Excel file with INDEX/MATCH fix. blood_pressure-mudspike-01.zip (10.7 KB)

This fix was a strictly monkey see monkey do copy and paste affair for the most part. I do not fully understand why it is working I just know that it is working. When I used the VLOOKUP function in my spreadsheet I kept getting the #N/A error message. When I searched for a way to resolve that error I found the INDEX/MATCH solution.

Here is a link to the webpage where I found the example I used in the Excel spreadsheet I uploaded to this post.

**How to correct a #N/A error in the VLOOKUP function:** How to correct a #N/A error in the VLOOKUP function - Microsoft Support

### Consider using INDEX/MATCH instead

INDEX and MATCH are good options for many cases in which VLOOKUP does not meet your needs. The key advantage of INDEX/MATCH is that you can look up a value in a column in any location in the lookup table. INDEX returns a value from a specified table/range—according to its position. MATCH returns the relative position of a value in a table/range. Use INDEX and MATCH together in a formula to look up a value in a table/array by specifying the relative position of the value in the table/array.

### Syntax

To build syntax for INDEX/MATCH, you need to use the array/reference argument from the INDEX function and nest the MATCH syntax inside of it. This take the form:

**=INDEX(array or reference, MATCH(lookup_value,lookup_array,[match_type])**

Let’s use INDEX/MATCH to replace VLOOKUP from the example above. The syntax will look like this:

**=INDEX(C2:C10,MATCH(B13,B2:B10,0))**

In simple English it means:

*=INDEX(return a value from C2:C10, that will MATCH(Kale, which is somewhere in the B2:B10 array, in which the return value is the first value corresponding to Kale))*

****(If you look at the image from their example you will see that they have placed an extra comma 0 in the formula. **=INDEX(C2:C10,MATCH(B13,B2:B10,0),0)** The formula works with or without that *extra* comma 0 but I put it in because they show it in their image example. I have no clue what it does, yet.)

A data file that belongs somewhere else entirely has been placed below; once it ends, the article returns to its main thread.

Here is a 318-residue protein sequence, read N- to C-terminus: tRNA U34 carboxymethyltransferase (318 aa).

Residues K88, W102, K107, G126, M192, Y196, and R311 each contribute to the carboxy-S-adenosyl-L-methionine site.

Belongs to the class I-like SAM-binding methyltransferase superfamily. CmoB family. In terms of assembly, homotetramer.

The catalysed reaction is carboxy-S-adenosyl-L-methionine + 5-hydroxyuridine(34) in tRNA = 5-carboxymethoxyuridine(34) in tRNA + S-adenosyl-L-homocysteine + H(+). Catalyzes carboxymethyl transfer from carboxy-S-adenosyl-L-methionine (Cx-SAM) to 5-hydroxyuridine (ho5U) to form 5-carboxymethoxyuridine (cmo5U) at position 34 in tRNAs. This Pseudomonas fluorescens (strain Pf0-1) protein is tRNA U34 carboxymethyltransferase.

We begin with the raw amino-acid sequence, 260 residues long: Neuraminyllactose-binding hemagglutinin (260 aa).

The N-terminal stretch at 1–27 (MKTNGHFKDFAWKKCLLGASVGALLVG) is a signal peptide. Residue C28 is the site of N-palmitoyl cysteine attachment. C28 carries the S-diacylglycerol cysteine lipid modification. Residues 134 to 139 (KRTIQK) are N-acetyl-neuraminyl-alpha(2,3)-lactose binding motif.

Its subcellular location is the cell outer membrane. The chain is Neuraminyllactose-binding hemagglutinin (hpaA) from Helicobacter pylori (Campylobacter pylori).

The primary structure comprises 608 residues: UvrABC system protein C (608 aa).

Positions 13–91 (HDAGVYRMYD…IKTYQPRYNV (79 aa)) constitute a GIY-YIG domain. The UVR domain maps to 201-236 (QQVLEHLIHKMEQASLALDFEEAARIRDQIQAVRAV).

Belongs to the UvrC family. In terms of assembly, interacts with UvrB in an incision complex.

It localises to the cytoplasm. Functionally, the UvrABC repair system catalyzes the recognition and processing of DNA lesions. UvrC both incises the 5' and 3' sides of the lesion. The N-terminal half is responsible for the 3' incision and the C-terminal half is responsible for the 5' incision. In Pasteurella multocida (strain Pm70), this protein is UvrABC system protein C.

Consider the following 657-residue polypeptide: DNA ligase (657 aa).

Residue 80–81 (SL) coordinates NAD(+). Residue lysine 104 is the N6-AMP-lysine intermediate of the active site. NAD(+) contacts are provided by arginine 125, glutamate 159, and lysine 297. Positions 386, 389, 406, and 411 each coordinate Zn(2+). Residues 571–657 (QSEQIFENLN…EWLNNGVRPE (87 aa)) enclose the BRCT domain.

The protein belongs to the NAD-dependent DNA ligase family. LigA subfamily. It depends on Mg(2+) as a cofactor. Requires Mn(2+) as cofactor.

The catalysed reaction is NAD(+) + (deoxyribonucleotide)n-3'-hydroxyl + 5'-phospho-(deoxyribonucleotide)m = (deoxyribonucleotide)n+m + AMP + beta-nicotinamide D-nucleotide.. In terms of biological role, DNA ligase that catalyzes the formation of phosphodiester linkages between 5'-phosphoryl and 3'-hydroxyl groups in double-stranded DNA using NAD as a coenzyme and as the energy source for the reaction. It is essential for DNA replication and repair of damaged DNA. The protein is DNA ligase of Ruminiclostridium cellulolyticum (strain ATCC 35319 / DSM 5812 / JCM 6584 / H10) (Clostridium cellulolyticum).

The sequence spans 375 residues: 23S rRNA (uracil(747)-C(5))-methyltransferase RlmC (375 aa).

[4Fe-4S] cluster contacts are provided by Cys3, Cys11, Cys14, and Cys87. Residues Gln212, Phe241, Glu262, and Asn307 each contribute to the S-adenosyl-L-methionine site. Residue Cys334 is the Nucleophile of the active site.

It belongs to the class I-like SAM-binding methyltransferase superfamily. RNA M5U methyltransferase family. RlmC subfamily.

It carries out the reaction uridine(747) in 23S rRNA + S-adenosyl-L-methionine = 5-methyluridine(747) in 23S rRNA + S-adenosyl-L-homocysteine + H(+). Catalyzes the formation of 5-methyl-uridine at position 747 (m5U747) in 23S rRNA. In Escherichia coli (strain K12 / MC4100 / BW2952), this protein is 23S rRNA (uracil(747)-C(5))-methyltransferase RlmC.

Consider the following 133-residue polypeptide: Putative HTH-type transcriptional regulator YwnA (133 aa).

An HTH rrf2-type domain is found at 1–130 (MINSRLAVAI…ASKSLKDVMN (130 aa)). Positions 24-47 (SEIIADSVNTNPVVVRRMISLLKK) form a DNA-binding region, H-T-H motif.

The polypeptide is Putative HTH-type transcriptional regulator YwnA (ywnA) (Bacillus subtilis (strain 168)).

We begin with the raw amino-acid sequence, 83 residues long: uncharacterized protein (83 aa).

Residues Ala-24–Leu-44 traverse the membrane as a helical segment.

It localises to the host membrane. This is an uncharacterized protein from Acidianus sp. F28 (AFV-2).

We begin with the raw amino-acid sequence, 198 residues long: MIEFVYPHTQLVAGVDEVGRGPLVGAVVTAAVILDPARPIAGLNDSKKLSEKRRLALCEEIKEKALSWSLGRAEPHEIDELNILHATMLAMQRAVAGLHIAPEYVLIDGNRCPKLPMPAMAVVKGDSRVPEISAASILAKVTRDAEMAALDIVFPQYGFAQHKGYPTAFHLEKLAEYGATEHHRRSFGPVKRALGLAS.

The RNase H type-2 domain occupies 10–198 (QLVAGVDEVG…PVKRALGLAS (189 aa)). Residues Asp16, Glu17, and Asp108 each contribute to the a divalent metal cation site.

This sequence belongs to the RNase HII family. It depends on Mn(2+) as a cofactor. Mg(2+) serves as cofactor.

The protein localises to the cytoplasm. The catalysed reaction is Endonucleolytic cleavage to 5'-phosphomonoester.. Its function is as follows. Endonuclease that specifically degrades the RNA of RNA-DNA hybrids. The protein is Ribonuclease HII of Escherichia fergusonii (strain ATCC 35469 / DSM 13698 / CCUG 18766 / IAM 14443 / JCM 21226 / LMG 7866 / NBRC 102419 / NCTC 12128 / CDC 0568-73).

The formula looks for the first value in C2:C10 that corresponds to **Kale** (in B7) and returns the value in C7 ( **100** ), which is the first value that matches Kale.

Here are my formulas I created from that tutorial page.

```
Cell D5: =INDEX(A9:A25000,MATCH(B5,G9:G25000,0),0)
=INDEX(return a value from A9:A25000, that will MATCH(Cell B5, which is somewhere in the G9:G25000 array, in which the return value is the first value corresponding to B5),0)
Cell D6: =INDEX(A9:A25000,MATCH(B6,G9:G25000,0),0)
```

This image shows that the formulas are returning the correct information from my spreadsheet in cells D5 and D6.

This image shows the the Highest BMI date in cell D5 is dynamic because it changed when I changed the data cell F9.

This image shows the the Highest BMI date in cell D5 and the Lowest BMI date in cell D6 are dynamic because both cells D5 and D6 changed when I changed the data in cell F9.

Now the really *pleasing* part of this is that I have another spreadsheet where I thought using this INDEX/MATCH solution would be the cats meow BUT when I use it in that spreadsheet I am getting the #N/A error message once again. Lol one step forward two steps back.

Wheels